Elections aren't won on the extremes, and despite the claims by the media that the country has somehow moved to the left, Obama was elected because of a deep disaffection with Bush, as well as the reasons described earlier. And while electorally, Obama creamed McCain, the popular vote separated both candidates, and thus the electoral votes, by about 7 million votes. Lose the extreme left or the right, and it's fine. Lose the centrists, and the independents, and you'll lose the election.
The media does their best to cover for this fact and their man. MSNBC's Maddow and Olbermann are in full-on spin mode. Pundits on CNN regularly give Obama grades no less than a B when asked, and their polling still has him in the 65% range. I put no faith in the punditry; as for polling, ever since 2004, when the polls all showed Kerry beating Bush, until Bush won that is, it's been hard for me to really take these stats seriously; especially now, when despite all of these developments, Obama's numbers stay so stable, no matter his actions or the outcome.
Those who were true believers will always be true believers. But when you turn off CNN or MSNBC, or talk to anyone other than die hard liberals, you sense there is a change in attitude. Those who were willing to give Obama a chance are starting to regret their vote. Those who were indifferent to the election are now starting to get riled up. People are wondering what is becoming of this great land that has provided a lifestyle unparalleled in the world, not just for them, but for generations of their families. Will America still be the engine that has forever changed the world for the better if we adopt socialist, Marxist, collectivist policies? Will our children have the same opportunities that we had or will future generations merely have health care and an overbearing nanny state? This is the discussion that should have happened in the summer and fall of last year, but which is only just happening now.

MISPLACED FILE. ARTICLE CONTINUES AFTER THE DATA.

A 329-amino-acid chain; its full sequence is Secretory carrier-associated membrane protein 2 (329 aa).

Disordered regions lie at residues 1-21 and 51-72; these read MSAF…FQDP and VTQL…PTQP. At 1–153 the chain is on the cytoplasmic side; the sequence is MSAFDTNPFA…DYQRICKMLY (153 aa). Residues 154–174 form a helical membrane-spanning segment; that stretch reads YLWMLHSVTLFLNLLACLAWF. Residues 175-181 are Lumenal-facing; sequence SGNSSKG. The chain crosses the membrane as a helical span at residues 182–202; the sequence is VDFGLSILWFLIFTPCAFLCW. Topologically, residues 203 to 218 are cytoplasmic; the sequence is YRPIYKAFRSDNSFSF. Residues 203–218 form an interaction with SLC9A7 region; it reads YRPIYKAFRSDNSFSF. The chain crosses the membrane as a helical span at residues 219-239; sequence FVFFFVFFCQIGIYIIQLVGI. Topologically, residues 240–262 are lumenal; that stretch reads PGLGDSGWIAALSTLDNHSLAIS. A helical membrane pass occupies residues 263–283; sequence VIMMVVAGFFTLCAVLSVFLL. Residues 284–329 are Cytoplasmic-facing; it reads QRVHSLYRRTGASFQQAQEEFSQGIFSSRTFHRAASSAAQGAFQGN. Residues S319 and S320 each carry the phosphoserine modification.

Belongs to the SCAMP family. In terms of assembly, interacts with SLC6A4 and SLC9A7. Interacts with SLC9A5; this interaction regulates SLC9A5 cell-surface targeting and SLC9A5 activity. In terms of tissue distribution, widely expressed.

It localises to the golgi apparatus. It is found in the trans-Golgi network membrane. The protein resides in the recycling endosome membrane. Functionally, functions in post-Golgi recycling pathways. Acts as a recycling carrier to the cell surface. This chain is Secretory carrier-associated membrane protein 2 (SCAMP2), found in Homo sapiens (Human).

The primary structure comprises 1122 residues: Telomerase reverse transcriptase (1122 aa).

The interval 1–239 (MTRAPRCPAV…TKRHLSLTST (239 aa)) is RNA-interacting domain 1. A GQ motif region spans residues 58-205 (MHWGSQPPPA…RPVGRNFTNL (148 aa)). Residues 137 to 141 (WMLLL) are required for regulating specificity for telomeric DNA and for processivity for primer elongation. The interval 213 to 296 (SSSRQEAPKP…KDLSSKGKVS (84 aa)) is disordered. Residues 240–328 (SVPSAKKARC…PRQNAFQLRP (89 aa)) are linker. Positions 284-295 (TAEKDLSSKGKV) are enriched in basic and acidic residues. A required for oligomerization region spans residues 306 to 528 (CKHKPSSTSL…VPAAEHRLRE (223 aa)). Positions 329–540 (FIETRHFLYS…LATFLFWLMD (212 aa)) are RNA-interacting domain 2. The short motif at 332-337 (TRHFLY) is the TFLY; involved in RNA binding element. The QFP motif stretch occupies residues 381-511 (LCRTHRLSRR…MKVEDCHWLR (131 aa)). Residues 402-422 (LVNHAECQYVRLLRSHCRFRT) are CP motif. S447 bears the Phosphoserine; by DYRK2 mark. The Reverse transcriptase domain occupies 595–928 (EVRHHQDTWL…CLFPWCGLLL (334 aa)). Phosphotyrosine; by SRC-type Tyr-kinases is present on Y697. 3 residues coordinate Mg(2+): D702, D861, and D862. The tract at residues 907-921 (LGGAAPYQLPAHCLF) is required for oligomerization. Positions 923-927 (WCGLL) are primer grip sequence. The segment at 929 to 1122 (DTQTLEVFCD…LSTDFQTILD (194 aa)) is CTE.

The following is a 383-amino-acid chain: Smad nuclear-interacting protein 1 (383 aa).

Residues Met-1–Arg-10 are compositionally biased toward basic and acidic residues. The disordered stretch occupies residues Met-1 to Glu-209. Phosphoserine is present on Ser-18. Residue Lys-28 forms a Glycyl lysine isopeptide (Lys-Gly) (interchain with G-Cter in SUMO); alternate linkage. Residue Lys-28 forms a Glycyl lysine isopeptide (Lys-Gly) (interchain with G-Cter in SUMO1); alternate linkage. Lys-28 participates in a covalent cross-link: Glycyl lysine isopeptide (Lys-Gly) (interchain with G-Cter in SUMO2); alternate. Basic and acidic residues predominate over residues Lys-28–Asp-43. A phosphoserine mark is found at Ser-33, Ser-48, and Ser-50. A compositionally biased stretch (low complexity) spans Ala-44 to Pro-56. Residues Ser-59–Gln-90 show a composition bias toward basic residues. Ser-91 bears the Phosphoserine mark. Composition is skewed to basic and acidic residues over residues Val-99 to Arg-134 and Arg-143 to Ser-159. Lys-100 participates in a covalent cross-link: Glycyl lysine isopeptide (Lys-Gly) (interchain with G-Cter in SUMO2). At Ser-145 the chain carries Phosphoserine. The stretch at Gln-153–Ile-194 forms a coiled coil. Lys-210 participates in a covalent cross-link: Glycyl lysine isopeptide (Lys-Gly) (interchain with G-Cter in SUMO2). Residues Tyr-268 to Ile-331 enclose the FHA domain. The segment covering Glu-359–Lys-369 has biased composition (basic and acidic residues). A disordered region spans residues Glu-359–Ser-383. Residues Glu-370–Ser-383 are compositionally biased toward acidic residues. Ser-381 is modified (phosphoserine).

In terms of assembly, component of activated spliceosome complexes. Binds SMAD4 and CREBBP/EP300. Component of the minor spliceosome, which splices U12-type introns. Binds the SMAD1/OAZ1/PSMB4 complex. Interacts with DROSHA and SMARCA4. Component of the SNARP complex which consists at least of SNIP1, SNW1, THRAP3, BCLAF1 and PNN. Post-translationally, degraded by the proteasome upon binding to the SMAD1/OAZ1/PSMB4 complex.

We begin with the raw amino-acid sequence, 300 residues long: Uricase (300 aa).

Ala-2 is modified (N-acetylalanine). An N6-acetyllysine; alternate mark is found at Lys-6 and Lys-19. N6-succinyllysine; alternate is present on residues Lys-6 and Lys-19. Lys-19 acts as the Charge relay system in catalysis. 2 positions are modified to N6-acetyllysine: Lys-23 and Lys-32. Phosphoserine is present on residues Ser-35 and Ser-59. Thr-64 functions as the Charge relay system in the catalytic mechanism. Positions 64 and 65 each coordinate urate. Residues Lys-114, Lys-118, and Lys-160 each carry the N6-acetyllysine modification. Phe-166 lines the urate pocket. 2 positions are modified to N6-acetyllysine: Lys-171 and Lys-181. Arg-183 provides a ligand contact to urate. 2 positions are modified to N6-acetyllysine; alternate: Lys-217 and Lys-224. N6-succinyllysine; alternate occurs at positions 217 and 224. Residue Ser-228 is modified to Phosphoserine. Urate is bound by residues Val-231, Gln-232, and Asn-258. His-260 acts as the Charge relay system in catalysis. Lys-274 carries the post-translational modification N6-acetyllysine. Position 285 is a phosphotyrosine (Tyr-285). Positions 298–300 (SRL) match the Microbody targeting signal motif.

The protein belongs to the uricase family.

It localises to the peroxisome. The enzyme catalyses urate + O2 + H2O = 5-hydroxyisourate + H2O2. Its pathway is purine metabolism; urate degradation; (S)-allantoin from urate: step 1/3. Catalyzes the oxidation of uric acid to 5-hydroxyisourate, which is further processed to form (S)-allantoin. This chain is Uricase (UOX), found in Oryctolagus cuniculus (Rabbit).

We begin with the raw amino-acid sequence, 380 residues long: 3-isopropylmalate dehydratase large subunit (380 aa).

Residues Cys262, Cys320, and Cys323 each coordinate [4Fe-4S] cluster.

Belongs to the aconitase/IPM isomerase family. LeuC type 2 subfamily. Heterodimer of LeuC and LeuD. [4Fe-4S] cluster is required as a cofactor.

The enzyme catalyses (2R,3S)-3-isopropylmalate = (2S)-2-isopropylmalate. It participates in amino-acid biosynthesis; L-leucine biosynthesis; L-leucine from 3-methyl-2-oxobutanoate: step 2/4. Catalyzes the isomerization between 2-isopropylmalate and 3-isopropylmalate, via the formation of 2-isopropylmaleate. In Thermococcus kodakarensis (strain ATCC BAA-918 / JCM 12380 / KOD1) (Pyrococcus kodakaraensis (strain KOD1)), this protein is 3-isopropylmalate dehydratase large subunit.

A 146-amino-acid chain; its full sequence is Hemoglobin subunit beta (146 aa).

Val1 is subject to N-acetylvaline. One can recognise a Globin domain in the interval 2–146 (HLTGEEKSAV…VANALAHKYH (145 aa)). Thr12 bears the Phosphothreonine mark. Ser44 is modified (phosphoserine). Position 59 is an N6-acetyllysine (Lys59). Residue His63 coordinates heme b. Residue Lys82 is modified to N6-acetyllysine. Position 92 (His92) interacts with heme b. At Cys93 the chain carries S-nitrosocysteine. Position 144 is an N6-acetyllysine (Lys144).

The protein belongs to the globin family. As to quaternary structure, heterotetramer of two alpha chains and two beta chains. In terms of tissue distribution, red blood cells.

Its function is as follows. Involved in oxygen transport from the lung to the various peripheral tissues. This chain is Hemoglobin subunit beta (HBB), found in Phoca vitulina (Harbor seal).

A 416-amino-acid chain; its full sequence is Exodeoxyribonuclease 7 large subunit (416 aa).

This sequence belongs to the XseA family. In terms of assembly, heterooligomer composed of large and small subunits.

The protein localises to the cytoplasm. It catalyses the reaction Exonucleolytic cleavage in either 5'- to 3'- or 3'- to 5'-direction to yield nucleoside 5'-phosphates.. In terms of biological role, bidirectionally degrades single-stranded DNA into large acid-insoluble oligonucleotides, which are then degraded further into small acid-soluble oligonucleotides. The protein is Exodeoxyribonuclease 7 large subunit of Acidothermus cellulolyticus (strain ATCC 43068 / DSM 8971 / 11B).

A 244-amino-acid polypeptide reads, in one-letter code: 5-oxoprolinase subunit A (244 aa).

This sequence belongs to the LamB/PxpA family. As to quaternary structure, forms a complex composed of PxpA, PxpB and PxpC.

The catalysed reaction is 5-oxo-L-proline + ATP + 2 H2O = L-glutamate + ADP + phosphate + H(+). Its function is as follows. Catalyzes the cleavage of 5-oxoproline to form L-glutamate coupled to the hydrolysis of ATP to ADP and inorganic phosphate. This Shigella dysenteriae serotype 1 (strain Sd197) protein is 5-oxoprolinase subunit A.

Perhaps this is just my orientation. Maybe I am hearing what I want to hear. Maybe I am wrong, and the polls and pundits are spot on. Perhaps Americans really do support government takeovers of industry, high taxes on tax payers, and greater government control and involvement in our lives in the name of the so-called common good. After all it was Alexis de Tocqueville (or was it Alex Tyler) who wrote that,
"A democracy cannot exist as a permanent form of government. It can only exist until the majority discovers it can vote itself largess out of the public treasury. After that, the majority always votes for the candidate promising the most benefits with the result the democracy collapses because of the loose fiscal policy ensuing, always to be followed by a dictatorship, then a monarchy."
If the polls and media are to be believed, this statement rings true. And if so, then that speaks very clearly to a possible permanent Democratic majority, and the fact that America as we know it is gone forever. A distinct possibility for sure, but somehow I doubt it.
Some Americans might prefer a nanny state, in which government takes a much more active role in taking care of us and our needs at the expense of individualism and personal achievement. But I believe that most Americans appreciate the ideals that this country was founded upon; the very same ideals that have driven prosperity for generations, and which have elevated American quality of life beyond that of most other countries in the world. Were the election to be held today, with the country seeing first hand what Obama meant by "hope and change," this American thinks Obama would lose by a small margin. We'll soon see if I am right – stay tuned for 2010 and 2012.Powered by Sidelines